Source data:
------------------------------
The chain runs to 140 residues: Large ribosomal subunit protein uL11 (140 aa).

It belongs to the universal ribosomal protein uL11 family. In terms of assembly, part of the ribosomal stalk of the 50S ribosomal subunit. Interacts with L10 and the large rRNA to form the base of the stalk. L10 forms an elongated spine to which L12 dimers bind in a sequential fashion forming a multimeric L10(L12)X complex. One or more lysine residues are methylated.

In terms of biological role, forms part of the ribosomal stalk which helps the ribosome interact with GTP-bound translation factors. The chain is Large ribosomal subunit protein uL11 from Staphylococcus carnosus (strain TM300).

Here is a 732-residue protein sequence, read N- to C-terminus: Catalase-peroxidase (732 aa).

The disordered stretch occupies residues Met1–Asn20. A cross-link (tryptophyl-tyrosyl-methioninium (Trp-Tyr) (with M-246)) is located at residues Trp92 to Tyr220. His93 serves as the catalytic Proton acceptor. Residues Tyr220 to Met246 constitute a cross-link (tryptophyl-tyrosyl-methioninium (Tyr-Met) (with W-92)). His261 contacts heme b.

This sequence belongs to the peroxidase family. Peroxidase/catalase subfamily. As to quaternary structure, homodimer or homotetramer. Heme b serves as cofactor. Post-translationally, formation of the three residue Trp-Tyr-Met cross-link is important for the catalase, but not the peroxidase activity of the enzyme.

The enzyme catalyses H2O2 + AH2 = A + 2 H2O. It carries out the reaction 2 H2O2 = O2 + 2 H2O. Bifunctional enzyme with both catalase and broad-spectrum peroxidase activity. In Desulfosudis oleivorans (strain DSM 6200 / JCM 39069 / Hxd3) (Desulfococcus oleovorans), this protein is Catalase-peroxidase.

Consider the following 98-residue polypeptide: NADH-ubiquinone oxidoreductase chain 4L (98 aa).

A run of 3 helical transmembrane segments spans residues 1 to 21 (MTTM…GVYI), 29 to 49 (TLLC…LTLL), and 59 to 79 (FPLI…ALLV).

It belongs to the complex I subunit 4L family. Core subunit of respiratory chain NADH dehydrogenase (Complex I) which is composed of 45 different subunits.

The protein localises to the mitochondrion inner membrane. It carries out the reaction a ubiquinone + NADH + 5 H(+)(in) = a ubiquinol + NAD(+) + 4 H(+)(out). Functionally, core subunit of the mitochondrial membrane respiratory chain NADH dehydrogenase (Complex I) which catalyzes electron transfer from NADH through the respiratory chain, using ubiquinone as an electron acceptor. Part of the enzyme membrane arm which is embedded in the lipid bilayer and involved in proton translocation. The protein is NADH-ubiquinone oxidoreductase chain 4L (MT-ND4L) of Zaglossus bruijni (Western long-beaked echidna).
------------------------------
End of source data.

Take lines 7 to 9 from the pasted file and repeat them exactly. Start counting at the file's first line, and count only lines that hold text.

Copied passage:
The enzyme catalyses H2O2 + AH2 = A + 2 H2O. It carries out the reaction 2 H2O2 = O2 + 2 H2O. Bifunctional enzyme with both catalase and broad-spectrum peroxidase activity. In Desulfosudis oleivorans (strain DSM 6200 / JCM 39069 / Hxd3) (Desulfococcus oleovorans), this protein is Catalase-peroxidase.

Consider the following 98-residue polypeptide: NADH-ubiquinone oxidoreductase chain 4L (98 aa).

A run of 3 helical transmembrane segments spans residues 1 to 21 (MTTM…GVYI), 29 to 49 (TLLC…LTLL), and 59 to 79 (FPLI…ALLV).